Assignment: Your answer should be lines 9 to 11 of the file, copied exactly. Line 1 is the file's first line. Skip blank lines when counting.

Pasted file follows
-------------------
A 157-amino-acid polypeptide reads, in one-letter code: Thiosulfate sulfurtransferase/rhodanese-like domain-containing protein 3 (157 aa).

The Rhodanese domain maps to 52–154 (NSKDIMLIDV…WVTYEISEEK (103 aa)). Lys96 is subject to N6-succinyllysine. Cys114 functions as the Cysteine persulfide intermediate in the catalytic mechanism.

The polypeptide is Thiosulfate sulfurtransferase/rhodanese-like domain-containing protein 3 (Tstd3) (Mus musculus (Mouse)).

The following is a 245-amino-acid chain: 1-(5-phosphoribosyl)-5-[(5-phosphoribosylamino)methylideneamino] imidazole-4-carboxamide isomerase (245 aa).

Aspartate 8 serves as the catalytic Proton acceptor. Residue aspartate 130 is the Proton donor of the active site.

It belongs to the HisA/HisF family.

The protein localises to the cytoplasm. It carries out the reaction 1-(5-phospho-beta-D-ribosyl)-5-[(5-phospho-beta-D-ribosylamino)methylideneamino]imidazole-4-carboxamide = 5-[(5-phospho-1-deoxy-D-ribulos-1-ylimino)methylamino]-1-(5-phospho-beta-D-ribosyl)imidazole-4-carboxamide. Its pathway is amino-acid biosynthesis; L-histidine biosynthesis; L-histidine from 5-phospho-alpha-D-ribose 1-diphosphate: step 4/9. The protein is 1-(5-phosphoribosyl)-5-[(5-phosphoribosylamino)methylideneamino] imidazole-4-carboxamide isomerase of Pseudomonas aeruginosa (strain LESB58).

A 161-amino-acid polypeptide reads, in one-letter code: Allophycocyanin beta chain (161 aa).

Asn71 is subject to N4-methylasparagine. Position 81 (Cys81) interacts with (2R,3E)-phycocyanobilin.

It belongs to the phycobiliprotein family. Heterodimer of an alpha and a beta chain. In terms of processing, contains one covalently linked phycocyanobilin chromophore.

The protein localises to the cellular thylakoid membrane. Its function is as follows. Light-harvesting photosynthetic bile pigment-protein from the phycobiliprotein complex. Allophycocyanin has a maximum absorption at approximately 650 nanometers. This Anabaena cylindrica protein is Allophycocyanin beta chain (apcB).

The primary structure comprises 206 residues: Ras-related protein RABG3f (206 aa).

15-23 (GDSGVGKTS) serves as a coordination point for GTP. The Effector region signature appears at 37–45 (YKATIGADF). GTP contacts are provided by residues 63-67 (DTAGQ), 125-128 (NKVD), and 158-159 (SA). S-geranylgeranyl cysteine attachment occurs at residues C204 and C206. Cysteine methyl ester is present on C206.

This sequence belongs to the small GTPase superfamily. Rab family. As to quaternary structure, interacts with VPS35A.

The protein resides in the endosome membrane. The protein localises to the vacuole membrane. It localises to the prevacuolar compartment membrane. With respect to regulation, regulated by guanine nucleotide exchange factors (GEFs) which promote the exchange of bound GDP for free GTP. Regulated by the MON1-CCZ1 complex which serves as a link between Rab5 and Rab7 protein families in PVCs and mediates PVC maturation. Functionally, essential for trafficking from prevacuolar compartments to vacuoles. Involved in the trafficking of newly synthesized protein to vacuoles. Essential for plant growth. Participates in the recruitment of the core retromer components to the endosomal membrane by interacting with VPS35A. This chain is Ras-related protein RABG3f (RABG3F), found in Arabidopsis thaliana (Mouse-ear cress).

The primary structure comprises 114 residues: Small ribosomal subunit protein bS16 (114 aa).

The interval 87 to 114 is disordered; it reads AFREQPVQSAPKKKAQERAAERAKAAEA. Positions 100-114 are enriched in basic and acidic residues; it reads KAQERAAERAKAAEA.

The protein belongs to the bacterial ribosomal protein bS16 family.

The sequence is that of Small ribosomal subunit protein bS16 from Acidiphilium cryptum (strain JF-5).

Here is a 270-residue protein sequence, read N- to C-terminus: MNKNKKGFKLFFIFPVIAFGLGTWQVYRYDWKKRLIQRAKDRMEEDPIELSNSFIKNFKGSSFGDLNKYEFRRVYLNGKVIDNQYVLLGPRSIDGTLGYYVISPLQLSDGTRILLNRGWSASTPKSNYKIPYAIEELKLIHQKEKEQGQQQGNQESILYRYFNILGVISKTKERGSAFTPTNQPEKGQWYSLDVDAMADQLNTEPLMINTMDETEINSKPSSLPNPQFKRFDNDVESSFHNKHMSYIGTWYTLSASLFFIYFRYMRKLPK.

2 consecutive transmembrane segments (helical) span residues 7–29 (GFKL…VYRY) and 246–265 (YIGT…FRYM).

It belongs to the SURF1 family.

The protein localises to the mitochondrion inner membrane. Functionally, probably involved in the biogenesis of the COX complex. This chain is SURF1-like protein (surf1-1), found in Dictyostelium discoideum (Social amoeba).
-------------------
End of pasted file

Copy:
Asn71 is subject to N4-methylasparagine. Position 81 (Cys81) interacts with (2R,3E)-phycocyanobilin.

It belongs to the phycobiliprotein family. Heterodimer of an alpha and a beta chain. In terms of processing, contains one covalently linked phycocyanobilin chromophore.

The protein localises to the cellular thylakoid membrane. Its function is as follows. Light-harvesting photosynthetic bile pigment-protein from the phycobiliprotein complex. Allophycocyanin has a maximum absorption at approximately 650 nanometers. This Anabaena cylindrica protein is Allophycocyanin beta chain (apcB).